Translated into ordinary English, Butler is going to put the anti-gender people on the shrink’s couch. She seems unruffled by the fact that, in prosecuting her case, she can’t define “gender” clearly — her most definite pronouncement is that it is “a felt sense of the body, in its surfaces and depths, a lived sense of being a body in the world in this way”. But never mind the pesky details: if you are anti-gender (whatever that amounts to, exactly), then you are very probably a patriarchal racist Christian nationalist nutjob, and also secretly gay. She is probing your unconscious, remember, and understands you better than you do yourself.

Or perhaps — and this is about as charitable as it gets — you are simply a naïve and credulous fool, for whom getting in a moral panic about gay marriage and LGBTQ+ library books acts as a psychic substitute for reasonable fears about climate change and neoliberalism. As such, you are being played by the reactionary rhetoric of various deplorables, including Orbán, Trump, Bolsonaro, various Popes, and er… J.K. Rowling, Holly Lawford-Smith, and Kathleen Stock. (A whole chapter incomprehensibly passes on the heading “More Sex Please, We’re British”, and goes instead for TERFs and British matters of sex”.)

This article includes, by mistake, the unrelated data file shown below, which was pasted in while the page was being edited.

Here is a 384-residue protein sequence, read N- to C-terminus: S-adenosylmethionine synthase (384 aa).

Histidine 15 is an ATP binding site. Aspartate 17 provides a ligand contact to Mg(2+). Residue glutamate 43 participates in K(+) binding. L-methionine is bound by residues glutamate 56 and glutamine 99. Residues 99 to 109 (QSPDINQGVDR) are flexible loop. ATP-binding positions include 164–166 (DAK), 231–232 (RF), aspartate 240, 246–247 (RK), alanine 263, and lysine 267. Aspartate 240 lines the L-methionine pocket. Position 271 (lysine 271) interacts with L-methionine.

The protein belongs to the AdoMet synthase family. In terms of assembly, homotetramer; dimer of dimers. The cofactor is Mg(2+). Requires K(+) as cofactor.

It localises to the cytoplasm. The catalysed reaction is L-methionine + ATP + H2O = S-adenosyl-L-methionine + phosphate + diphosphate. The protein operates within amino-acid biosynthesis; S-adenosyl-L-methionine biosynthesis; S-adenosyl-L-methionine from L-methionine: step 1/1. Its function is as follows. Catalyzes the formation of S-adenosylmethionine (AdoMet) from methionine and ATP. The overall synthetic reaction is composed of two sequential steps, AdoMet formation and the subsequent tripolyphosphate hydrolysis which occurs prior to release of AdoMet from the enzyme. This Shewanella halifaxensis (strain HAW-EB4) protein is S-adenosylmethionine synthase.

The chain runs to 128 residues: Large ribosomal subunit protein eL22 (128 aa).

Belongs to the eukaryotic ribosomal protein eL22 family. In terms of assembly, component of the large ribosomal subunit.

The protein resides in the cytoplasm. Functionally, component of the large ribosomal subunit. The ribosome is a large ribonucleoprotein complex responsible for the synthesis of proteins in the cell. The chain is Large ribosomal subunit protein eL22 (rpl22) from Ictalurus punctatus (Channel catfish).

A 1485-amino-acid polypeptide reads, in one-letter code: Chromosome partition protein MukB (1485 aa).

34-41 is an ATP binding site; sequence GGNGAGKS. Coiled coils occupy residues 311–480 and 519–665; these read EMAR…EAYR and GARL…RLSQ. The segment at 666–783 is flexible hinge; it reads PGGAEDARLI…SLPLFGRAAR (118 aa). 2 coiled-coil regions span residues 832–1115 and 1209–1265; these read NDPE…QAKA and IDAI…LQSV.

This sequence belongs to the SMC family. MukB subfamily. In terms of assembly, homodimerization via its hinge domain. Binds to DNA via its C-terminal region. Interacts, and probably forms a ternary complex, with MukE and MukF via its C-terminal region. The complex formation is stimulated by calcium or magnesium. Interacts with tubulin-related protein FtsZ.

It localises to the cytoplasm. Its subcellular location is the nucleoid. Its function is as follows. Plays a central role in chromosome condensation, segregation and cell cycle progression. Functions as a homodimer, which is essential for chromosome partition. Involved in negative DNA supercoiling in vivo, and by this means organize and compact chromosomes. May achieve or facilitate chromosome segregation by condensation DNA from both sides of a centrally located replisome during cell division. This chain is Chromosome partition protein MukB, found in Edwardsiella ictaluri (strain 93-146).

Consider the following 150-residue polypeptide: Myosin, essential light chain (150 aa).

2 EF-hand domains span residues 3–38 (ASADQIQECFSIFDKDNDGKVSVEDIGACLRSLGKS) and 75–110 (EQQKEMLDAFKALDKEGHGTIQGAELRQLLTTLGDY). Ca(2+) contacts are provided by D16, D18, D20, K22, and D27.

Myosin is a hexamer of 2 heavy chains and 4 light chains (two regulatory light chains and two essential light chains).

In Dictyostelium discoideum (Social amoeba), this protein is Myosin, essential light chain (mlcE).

Though at times the author feigns charitable curiosity about some of her argumentative targets, the attitude never lasts. A sentence about gender-critical feminists that starts with “To be fair” ends up, a mere clause or two later, talking about their supposed affinities with “fascist politics”. There isn’t a single objection lodged against opponents that does not come freighted with the implication of moral taint and/or stupidity. Of course, painting one’s intellectual enemies as cartoon characters is a known tactic of modern transactivism; still, it is shocking to see it done so crudely by someone who retains a high reputation in many quarters.